Affordable Care Act (“ACA”) Health Care Reform

Unfortunately, undocumented immigrants (including DACA recipients) were excluded outright from federal healthcare reform. However, all Californians with low incomes between the ages of 26 and 49 can now enroll in Medi-Cal—the state’s Medicaid program—regardless of their immigration status.

Current California State Policies Affecting Undocumented Students [2]

Assembly Bill (“AB”) 540 as expanded by Senate Bill (SB) 1141

This law allows certain non-resident students who complete at least three years of full-time attendance or the part-time equivalent at a CA high school, adult school, or California Community College (credit & noncredit), and degree requirements to receive reduced in-state tuition at public colleges and universities.

California Dream Act

This law, composed of AB 130 and AB 131, allows qualifying AB 540 students to access state and institutional funds to finance their college/university education. Students are able to access non-state funded scholarships directly through their colleges and state-funded financial aid.

AB 1024

This law permits the California State Supreme Court to admit as an attorney any applicant that fulfills the requirements for admission to practice law, regardless of immigration status. AB 1024 makes California the first state to grant law licenses to undocumented aspiring attorneys if they meet all other eligibility requirements.

SB 1159

This law requires all 40 licensing boards under the California Department of Consumer Affairs to consider applicants regardless of immigration status. In effect, SB 1159 allows undocumented individuals to obtain professional licenses.

AB 2184

This law requires cities in California to accept a California driver’s license or identification number, individual taxpayer identification number, or municipal identification number in lieu of a social security number if the city otherwise requires a social security number for the issuance of a business license.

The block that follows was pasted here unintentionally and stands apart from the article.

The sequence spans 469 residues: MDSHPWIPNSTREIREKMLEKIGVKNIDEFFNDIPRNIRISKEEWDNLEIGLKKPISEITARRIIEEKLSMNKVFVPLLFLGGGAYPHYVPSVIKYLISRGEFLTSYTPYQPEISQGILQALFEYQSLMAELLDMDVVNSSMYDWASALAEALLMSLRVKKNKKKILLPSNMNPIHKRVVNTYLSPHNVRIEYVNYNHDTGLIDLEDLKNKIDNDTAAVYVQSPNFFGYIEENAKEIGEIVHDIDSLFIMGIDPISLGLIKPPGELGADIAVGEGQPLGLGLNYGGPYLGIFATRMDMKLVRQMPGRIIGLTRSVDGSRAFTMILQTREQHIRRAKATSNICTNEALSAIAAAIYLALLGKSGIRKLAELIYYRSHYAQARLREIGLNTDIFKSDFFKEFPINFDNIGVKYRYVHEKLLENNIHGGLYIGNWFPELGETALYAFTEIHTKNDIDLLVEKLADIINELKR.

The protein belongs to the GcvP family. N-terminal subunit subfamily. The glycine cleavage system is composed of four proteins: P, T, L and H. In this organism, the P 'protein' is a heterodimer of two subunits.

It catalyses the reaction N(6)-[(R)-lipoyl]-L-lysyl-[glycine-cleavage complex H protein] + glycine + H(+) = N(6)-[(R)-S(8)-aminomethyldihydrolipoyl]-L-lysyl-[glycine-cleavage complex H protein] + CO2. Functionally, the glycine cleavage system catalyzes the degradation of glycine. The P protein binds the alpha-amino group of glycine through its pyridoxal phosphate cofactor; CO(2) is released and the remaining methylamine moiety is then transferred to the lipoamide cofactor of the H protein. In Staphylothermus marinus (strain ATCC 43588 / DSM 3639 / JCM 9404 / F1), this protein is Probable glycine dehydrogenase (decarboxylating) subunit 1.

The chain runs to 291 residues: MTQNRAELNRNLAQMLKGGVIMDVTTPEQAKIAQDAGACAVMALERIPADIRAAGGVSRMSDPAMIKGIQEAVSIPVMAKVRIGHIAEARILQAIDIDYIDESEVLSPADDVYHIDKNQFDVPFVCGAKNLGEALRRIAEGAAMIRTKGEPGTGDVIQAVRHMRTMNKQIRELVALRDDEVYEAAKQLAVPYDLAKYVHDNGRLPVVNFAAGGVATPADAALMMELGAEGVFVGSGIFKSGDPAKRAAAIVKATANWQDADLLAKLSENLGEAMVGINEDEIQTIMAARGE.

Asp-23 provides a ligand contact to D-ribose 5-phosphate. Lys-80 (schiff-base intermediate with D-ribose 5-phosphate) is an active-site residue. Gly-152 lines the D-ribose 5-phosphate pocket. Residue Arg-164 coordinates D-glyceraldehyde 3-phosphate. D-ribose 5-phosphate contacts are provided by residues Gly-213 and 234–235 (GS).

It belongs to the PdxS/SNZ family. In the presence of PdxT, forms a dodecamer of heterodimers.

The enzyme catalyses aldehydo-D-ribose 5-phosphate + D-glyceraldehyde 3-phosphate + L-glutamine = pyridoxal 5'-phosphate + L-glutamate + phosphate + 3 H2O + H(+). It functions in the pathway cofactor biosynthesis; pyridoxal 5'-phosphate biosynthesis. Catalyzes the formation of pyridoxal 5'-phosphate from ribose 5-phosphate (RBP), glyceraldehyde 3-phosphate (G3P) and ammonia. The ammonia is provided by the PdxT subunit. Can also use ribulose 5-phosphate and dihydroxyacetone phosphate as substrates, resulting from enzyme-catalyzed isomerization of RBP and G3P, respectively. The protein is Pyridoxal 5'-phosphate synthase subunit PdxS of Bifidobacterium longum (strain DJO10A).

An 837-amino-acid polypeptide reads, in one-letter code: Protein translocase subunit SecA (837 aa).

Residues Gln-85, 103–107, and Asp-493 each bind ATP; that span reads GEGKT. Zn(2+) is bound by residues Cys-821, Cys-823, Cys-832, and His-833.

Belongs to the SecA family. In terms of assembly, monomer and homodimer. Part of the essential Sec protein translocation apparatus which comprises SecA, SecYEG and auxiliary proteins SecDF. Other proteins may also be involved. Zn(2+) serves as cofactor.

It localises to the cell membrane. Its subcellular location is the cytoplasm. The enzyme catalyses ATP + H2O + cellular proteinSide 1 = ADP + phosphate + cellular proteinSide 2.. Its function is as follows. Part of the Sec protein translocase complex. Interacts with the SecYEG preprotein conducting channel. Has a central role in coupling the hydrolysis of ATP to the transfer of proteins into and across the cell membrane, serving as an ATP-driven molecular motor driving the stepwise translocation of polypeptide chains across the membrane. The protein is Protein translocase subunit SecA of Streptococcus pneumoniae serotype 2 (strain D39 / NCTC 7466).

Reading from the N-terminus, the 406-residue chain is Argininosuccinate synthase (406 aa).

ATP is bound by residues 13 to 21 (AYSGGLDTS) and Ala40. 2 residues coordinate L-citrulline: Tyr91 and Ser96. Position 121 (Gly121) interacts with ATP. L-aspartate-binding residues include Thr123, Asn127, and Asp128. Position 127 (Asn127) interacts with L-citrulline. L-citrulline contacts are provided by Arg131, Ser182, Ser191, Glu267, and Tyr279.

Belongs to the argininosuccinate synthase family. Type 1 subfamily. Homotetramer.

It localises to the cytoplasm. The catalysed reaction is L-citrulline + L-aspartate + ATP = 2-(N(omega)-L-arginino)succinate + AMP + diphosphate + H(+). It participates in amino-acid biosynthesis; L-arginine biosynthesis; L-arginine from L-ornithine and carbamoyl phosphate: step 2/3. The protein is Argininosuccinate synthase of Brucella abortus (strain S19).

SB 183

This law extends existing protection regarding equal rights and opportunities in postsecondary educational institutions in California from being subjected to discrimination on those bases of immigration status.



Undocumented Student: A foreign national who: (1) entered the United States without inspection or with fraudulent documents; (2) entered legally as a nonimmigrant but then violated the terms of his or her status and remained in the United States without authorization; (3) has Deferred Action Childhood Arrival (“DACA”) status or has previously had DACA; or (4) is otherwise currently in the process of legalizing.[3]



1. Clendenin, J. [UC undocumented students and supporters rally at UCLA]. (n.d.). [Photograph]. Retrieved May 20, 2024. Los Angeles Times.

2. Florido, A. (2024, January 26). The University of California denies campus jobs for undocumented students. NPR.

3. Immigrants Rising. (2023, October). OVERVIEW OF UNDOCUMENTED STUDENTS.

4. UCLA School of Law. (2023, May 18). Undocumented student leaders secure first victory in opportunity for all campaign as UC announces its support of removing hiring restrictions for undocumented students. UCLA School of Law.

5. Watanabe, T. (2024, January 26). Citing risks, UC won’t hire its immigrant students without legal status, work permits. Los Angeles Times.

6. Zinshteyn, M., & Echelman, A. (2024, May 15). College campuses can’t hire undocumented students. how that might change in California. CalMatters.